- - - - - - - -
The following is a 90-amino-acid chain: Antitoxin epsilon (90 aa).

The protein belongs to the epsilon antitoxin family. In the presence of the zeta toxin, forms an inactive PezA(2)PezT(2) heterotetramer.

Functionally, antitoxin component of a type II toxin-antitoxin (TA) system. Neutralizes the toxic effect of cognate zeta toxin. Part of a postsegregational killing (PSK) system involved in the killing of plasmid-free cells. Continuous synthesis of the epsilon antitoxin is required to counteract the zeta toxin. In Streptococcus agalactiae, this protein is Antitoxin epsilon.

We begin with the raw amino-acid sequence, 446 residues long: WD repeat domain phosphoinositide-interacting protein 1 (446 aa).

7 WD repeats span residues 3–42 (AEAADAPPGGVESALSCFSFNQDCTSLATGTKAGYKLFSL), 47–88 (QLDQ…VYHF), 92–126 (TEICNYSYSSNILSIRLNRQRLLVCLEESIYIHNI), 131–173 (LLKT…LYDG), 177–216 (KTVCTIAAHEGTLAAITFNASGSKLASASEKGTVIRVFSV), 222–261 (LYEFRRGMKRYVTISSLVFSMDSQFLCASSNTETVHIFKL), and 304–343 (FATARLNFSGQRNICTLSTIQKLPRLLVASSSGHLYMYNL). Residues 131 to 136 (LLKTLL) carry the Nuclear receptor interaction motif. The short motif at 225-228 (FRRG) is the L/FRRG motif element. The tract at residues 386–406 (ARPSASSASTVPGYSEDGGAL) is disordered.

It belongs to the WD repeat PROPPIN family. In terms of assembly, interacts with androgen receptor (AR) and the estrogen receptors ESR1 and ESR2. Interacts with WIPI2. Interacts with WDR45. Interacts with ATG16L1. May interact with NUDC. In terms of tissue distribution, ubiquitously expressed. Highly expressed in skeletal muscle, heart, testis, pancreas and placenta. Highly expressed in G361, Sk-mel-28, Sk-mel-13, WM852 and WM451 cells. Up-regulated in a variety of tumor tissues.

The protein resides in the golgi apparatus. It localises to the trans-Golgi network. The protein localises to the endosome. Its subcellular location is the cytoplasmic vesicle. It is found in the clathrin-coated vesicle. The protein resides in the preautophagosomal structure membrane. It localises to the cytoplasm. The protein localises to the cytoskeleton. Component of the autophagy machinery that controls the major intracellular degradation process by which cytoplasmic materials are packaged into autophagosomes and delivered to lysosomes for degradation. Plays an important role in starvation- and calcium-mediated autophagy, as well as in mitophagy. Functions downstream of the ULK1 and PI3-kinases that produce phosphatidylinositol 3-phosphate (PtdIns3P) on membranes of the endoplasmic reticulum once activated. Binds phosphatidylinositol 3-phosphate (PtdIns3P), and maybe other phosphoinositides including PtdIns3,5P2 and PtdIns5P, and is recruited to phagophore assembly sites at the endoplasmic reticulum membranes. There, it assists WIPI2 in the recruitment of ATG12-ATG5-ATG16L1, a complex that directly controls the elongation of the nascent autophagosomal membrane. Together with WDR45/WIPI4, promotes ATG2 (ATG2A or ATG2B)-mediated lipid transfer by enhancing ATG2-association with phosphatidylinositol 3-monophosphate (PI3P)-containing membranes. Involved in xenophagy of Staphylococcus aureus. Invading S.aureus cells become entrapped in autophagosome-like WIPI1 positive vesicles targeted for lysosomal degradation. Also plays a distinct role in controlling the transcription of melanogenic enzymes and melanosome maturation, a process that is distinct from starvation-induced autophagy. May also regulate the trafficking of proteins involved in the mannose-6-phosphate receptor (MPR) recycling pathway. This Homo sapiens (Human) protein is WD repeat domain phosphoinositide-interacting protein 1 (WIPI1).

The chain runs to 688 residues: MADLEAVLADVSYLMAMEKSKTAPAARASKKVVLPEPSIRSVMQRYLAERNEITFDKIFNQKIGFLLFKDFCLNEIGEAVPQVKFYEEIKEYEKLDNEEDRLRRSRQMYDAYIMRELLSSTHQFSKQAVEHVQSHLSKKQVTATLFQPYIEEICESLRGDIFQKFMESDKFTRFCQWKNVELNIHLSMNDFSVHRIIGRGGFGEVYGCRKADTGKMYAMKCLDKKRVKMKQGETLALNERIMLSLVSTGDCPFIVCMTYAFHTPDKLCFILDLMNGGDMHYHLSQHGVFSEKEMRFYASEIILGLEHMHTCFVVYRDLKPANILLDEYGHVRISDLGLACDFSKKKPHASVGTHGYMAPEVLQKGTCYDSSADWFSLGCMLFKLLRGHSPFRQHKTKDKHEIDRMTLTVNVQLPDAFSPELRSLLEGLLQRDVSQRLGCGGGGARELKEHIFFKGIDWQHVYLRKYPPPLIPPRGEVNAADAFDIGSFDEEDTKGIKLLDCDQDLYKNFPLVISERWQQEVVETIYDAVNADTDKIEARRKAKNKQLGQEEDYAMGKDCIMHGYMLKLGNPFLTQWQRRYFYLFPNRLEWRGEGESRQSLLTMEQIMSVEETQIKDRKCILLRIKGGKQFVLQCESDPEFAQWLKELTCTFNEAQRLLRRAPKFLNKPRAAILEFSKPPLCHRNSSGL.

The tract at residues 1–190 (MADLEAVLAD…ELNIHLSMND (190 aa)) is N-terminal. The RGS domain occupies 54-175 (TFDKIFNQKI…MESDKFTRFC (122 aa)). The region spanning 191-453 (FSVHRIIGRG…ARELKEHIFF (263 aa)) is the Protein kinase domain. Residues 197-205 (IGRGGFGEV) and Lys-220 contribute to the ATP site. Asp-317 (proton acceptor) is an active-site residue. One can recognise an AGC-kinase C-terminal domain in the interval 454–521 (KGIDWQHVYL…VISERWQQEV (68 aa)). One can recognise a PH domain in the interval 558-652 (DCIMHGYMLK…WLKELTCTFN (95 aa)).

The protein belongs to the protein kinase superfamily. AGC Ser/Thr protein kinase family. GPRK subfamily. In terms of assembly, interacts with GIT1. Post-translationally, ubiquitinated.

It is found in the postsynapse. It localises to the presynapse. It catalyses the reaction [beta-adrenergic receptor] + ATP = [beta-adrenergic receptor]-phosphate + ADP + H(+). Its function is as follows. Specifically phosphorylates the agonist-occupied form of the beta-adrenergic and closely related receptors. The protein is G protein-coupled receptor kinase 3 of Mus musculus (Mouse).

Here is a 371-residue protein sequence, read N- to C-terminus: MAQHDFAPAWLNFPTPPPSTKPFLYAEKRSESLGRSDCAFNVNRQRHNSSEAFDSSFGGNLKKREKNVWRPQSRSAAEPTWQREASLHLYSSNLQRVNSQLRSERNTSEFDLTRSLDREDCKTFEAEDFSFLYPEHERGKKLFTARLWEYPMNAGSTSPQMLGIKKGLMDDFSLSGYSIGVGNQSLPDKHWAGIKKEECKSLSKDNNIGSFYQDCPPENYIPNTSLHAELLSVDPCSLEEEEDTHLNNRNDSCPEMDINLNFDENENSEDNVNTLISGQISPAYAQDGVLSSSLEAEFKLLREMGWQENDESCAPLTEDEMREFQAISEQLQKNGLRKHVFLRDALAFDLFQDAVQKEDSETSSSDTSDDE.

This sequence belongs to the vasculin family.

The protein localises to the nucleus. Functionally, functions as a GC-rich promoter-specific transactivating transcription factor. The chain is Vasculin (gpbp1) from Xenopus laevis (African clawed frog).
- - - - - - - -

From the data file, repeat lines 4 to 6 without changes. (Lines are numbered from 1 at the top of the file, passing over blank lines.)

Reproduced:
We begin with the raw amino-acid sequence, 446 residues long: WD repeat domain phosphoinositide-interacting protein 1 (446 aa).

7 WD repeats span residues 3–42 (AEAADAPPGGVESALSCFSFNQDCTSLATGTKAGYKLFSL), 47–88 (QLDQ…VYHF), 92–126 (TEICNYSYSSNILSIRLNRQRLLVCLEESIYIHNI), 131–173 (LLKT…LYDG), 177–216 (KTVCTIAAHEGTLAAITFNASGSKLASASEKGTVIRVFSV), 222–261 (LYEFRRGMKRYVTISSLVFSMDSQFLCASSNTETVHIFKL), and 304–343 (FATARLNFSGQRNICTLSTIQKLPRLLVASSSGHLYMYNL). Residues 131 to 136 (LLKTLL) carry the Nuclear receptor interaction motif. The short motif at 225-228 (FRRG) is the L/FRRG motif element. The tract at residues 386–406 (ARPSASSASTVPGYSEDGGAL) is disordered.

It belongs to the WD repeat PROPPIN family. In terms of assembly, interacts with androgen receptor (AR) and the estrogen receptors ESR1 and ESR2. Interacts with WIPI2. Interacts with WDR45. Interacts with ATG16L1. May interact with NUDC. In terms of tissue distribution, ubiquitously expressed. Highly expressed in skeletal muscle, heart, testis, pancreas and placenta. Highly expressed in G361, Sk-mel-28, Sk-mel-13, WM852 and WM451 cells. Up-regulated in a variety of tumor tissues.